World Cup flops: Italy bounce back, but Spain lose again
England's new era started badly, but what about the other teams who failed in Brazil?
England's efforts to put their dismal World Cup campaign behind them failed on Wednesday as they ground out an unimpressive 1-0 win over Norway at a half-empty Wembley.
But the Three Lions were not the only big team to underperform on the biggest stage last summer. How did the other World Cup duds fare on their return to action this week?
Possibly the biggest losers in Brazil, the defending champions were thrashed 5-1 in their opening game against Netherlands, then lost to Chile to become the first team to be eliminated from the competition. With their aura well and truly shattered Spain's new era got underway in Paris.
Vincent del Bosque, still in charge despite the events of the summer, "led his side into the Stade de France unveiling a change of personnel but reaffirming a familiar philosophy", says Chris Bascombe of the Daily Telegraph. "The former world champions do not need a revolution, just replenishing following the retirements of Xavi and Xabi Alonso."
There were three new caps in the starting XI and other young players including Cesar Azpilicueta and David de Gea were also included.
However, things did not go according to plan and France won 1-0 thanks to a goal from Loic Remy.
"On balance France deserved their win for a much improved second half. The French look settled in their counter-attacking system, while Spain continue to pursue the cutting edge that once made them so flawless," says Bascombe.
Roy Hodgson must be hoping Bascombe starts covering the England team: despite his upbeat assessment, Spain failed to muster a single shot on target.
The 7-1 humiliation of Brazil in front of their own fans in the semi-final against Germany will be the abiding memory of the World Cup for many. It was followed by a 3-0 defeat against Holland in the third place play-off.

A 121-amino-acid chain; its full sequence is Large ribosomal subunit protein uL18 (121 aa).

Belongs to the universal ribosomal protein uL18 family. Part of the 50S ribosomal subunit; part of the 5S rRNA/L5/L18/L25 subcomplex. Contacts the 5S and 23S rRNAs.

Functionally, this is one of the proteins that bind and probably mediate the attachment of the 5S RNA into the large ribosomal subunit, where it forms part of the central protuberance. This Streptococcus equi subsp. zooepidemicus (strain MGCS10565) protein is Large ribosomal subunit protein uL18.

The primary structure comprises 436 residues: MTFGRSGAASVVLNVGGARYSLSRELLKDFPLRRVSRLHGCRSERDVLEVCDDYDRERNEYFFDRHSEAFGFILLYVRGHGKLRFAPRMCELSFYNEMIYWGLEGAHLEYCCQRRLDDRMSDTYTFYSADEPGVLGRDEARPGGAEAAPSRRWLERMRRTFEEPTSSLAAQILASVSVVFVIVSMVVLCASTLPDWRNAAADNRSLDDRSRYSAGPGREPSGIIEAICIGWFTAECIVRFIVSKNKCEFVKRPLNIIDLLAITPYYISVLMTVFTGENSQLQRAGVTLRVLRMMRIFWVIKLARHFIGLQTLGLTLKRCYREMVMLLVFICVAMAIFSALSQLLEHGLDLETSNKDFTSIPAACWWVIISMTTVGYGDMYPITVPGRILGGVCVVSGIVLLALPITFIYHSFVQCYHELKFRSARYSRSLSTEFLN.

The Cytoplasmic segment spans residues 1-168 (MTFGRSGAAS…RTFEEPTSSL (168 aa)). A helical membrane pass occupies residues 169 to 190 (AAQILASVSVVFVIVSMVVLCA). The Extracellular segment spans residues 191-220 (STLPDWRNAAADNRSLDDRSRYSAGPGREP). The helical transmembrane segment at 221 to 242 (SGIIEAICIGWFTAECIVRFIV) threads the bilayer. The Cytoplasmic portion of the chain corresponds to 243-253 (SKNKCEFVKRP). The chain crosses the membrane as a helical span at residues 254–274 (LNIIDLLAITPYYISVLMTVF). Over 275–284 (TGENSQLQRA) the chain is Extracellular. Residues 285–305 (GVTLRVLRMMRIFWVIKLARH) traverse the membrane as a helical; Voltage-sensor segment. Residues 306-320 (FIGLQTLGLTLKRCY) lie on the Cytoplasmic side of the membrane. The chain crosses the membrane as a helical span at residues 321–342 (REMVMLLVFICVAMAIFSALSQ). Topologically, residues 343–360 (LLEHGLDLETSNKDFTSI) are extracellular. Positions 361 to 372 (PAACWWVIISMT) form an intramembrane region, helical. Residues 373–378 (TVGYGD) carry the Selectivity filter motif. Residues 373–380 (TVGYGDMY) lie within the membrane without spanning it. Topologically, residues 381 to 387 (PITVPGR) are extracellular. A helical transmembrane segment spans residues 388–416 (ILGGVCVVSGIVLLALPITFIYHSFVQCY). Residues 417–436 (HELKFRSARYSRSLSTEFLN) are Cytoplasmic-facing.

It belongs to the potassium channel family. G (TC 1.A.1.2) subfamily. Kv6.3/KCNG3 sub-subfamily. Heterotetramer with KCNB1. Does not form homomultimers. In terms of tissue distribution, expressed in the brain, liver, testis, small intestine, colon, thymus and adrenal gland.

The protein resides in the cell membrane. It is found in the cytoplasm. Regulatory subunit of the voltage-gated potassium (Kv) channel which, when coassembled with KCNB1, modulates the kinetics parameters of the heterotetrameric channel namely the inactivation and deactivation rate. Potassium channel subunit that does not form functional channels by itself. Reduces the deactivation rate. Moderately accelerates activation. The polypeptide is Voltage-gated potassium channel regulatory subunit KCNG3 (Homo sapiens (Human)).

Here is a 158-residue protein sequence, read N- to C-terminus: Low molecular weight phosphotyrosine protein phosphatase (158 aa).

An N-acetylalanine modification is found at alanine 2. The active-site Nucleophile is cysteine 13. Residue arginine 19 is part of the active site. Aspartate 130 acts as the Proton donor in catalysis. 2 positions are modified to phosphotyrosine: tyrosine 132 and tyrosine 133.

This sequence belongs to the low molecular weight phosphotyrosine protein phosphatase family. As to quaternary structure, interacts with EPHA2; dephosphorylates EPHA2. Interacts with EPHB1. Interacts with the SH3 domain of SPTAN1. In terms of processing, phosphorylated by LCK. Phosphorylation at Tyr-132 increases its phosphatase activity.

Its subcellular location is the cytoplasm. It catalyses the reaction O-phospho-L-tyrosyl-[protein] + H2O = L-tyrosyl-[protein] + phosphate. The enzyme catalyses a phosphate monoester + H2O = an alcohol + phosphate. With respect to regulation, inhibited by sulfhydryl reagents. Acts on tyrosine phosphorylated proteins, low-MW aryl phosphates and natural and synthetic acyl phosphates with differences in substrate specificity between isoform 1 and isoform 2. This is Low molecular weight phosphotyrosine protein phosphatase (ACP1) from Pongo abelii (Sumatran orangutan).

Against that backdrop new coach Dunga takes charge of the team for the first time against Colombia, the last team they beat, on Saturday. However, the decision to reappoint the former coach was "a bolt from the blue", says Tim Vickery of the BBC. "Other, far more qualified candidates were available – especially the impressive Tite, who took Corinthians to victory over Chelsea in the 2012 Club World Cup. Why take a step backwards?"
He says the aim was to take the heat off the Brazilian FA and "switch the focus of the debate; trying to make people rally round the flag instead of dwelling on structural changes".
He appears to have succeeded with the sweeping changes in Dunga’s first squad widely applauded. Failures including Fred, Dani Alves and Marcelo have been jettisoned and the likes of Philippe Coutinho of Liverpool and locally-based star Everton Ribeiro coming into the fray.
The acid test comes this weekend, of course.
Like England, Italy failed to emerge from the Group of Death. Despite winning their first game of the campaign against the Three Lions the Azzuri then lost to Costa Rica and Uruguay to exit at the earliest stage for the second tournament running.
However, they at least looked ready for a new era as they won their first game since Brazil, beating World Cup semi-finalists Holland 2-0 in Bari.
It was a perfect start for new coach Antonio Conte, the former Juventus manager, who took over from Cesare Prandelli in the summer and who dropped Mario Balotelli from his first squad.
"The lively forward line of Ciro Immobile and Simone Zaza pestered the Dutch rearguard in a convincing 2-0 win," it reports. "Conte, however, will be wary of reading too much into the performance as the contest effectively ended in the tenth minute when the Dutch were reduced to ten men and Italy scored their second goal."
For many people Fabio Capello's Russia were the worst team in Brazil, eclipsing even England. Like England they managed only two goals in their three games, but finished with two points after grinding out draws with South Korea and Algeria.
They returned to action on Wednesday against Azerbaijan and were quickly back into their stride, winning 4-0 in Moscow. Alexander Kerzhakov scored twice to become the highest scorer of the post-Soviet era.
However, things look less rosy off the pitch. Capello has reportedly not been paid for three months (not that he is short of money) and Russia is "set for crisis talks with Fifa and Uefa representatives over its decision to absorb clubs from the annexed region of Crimea, while European Union countries have discussed possible sporting sanctions against the 2018 World Cup host," reports the Washington Times.